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Otago Primary Principals' Association president Brent Caldwell said schools took creative steps to keep the cost of heating down. Such moves included using energy consultants to broker better energy rates, using time clocks on boilers, timer-controlled wall heaters and heating according to the weather.
Nonetheless, this year's long winter meant those steps were still not enough for some Dunedin schools.
Andersons Bay School principal Hamish Rutherford said its $4100 coal budget blew out in winter to $5100.
The early start to winter and the cold weather throughout spring meant the school was running heating longer. The school's electricity bills were up and a growing roll had contributed to higher energy costs, Mr Rutherford said.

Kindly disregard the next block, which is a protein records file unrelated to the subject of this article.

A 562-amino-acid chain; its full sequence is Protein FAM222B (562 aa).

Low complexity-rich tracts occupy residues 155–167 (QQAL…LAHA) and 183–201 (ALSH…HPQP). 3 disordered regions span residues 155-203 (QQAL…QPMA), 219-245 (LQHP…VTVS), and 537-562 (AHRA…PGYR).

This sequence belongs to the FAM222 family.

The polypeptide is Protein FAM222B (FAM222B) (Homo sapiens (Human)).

"It is always tricky meeting ends with our operating budget, but we do not want the children getting cold."
Next year, the school would have to cut funding for new assets to cover this year's shortfall.
Mr Caldwell said energy costs had increased and Ministry of Education operations funding struggled to keep up with rising energy prices.
The ministry adjusted schools' energy funding based on inflation.
However, it had indicated this form of funding was not sustainable in the long term.
"Many of our schools do not enjoy modern buildings and rely on less-than-efficient systems.
"The operations grant allocations for heat, light and power should be reflective of the real and actual costs faced by schools," Mr Caldwell said.
- Cameron Carpenter